It was the still the 60s, and our household challenged the norms: my mother commuted to work Monday through Friday, while my father stayed home. All through elementary school, my father would say goodbye to us at the door, always with the same admonition: Don’t believe everything they tell you.
He was serious. Very serious. My sister and I excelled in school and generally followed rules, so it was one of those warnings we didn’t quite know what to do with. But in the end, for better or worse, those words, and the man they came from, shaped who I am. Now when a friend tells me something surprising, I find myself asking, usually politely (though not always, I concede), how she knows it’s true.
My father wrote, mostly poetry. A ramshackle “cottage” lay at the end of our overgrown property, where he sat at an old wooden desk, typing page after page, most of which never went to a publisher, agent or magazine. He wrote, he said, because he had to write.
I didn’t understand what he meant for a very long time. But then I am reminded that my father also said understanding is vastly overrated, which at the time just made me laugh. He laughed too, but with a knowledge that saw beyond my then-rejection of what seemed to me an absurd observation. He was trying to tell me that understanding is good, but knowing is better.
Later, I realized that when he said he had to write, he meant he was filled with thoughts and feelings (especially the feelings), and only expressing them in poetry satisfied him. It didn’t matter to him whether his poems ever appeared in print. It didn’t matter if he were paid for his writing (we always seemed to have just enough money for the necessities, and no one seemed to care about anything beyond that).
Sometimes my father’s cryptic answers to my straightforward questions did frustrate me. He seemed to find pedantic explanations boring; instead, he preferred to respond to my questions with existential answers, which were often lost on my 7-year-old view of the world. I remember walking away from him, annoyed and shaking my head. But now, when I remember his answers, I get it. He just wanted me to think beyond what was obvious.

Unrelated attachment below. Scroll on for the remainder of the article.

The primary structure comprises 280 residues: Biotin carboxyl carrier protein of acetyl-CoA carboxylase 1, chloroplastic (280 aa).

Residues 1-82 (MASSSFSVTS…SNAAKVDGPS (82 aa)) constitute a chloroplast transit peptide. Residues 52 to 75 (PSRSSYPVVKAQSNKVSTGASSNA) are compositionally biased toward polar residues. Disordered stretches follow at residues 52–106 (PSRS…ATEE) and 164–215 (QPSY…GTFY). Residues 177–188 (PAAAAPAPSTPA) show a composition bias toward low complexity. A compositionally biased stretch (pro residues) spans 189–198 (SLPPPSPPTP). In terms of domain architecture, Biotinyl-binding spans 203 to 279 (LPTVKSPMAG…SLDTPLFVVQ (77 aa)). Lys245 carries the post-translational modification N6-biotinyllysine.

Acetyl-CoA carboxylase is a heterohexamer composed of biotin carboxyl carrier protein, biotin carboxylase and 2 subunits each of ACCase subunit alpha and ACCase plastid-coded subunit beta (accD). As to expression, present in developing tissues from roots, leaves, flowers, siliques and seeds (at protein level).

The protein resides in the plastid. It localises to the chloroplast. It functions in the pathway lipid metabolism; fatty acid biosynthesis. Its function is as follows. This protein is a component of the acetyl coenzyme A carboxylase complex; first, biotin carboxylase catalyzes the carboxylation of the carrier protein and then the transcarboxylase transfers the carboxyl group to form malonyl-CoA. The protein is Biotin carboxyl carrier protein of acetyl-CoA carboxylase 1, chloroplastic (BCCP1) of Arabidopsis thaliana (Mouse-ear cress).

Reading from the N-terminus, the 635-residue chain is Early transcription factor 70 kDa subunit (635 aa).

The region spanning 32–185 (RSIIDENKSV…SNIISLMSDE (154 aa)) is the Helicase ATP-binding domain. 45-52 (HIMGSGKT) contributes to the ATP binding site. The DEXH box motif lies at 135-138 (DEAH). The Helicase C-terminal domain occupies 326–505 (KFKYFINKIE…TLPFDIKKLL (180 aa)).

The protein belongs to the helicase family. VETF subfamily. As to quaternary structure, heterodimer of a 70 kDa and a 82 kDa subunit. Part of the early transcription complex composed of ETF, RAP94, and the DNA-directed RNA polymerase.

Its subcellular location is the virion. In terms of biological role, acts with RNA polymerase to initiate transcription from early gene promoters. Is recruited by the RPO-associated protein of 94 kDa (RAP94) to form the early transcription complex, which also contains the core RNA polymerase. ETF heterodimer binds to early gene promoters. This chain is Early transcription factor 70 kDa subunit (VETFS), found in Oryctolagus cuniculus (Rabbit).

Years later, when I married, my father got to know my husband, spending time with him on several occasions. One day my father asked me about him:
He’s what they call “very successful,” isn’t he?
I just smiled at him and said yes. His question said so much. First, it called attention to the current, narrow use of the word “success,” to simply mean the accumulation of wealth within the confines of our capitalist culture. It also laid bare our society’s preoccupation with the corporate career path as the main factor in one’s “success.” My father always liked and respected my husband because of the kind of person he is. My father only realized years later, in passing, that my husband happened to fit the mold of society’s expectation of “success.” But that never figured into my father’s estimation of my husband.
One day in the 90s, well after I had moved to New York to work as a securities trader at a big bank, I picked up a copy of New York Magazine with a feature piece about Buddhism in America. A key category, “Beat Buddhists,” listed several of my father’s friends, all of whom I had known as a child. I remember feeling puzzled, wondering how New York Magazine knew Dad’s friends were Buddhists. I finally figured out (duh) that they were famous. And no one, not my father, not my mother, had ever told me. Fame was irrelevant to them.
I grew up in a house filled with old books. Books and books lined up on raw, unfinished 2x6s, held up with cinder blocks, each plank 8 feet long. These shelves were stacked 6 high, and the volumes filled every room of our home. Many of the books were missing a front or back cover, and some titles were missing, but when my dad was looking for a given text, he always knew exactly where it was.
One day recently I was in a Fifth Avenue apartment of an acquaintance. In her “library,” were custom-fit, rare-wood bookcases. The contents of these bookshelves perfectly matched the color of the elegant drapes in the room. But they were empty. Not just metaphorically empty. Literally empty. The “books” were fake: empty shells with spines spouting titles of editions that educated people were expected to have read.
My father had passed on, and I tried to imagine describing this room to him. He would have just looked at me blankly; what do you mean fake books? He, one of the smartest people I have ever known, would have been completely perplexed. Why, he might have asked me, would somebody have such a thing? Why indeed.
Things often happen to me now that lead me to see the world through his eyes. I am then reminded of what matters. This world was not always an easy place for him, but the world was lucky to have him in it, as was I.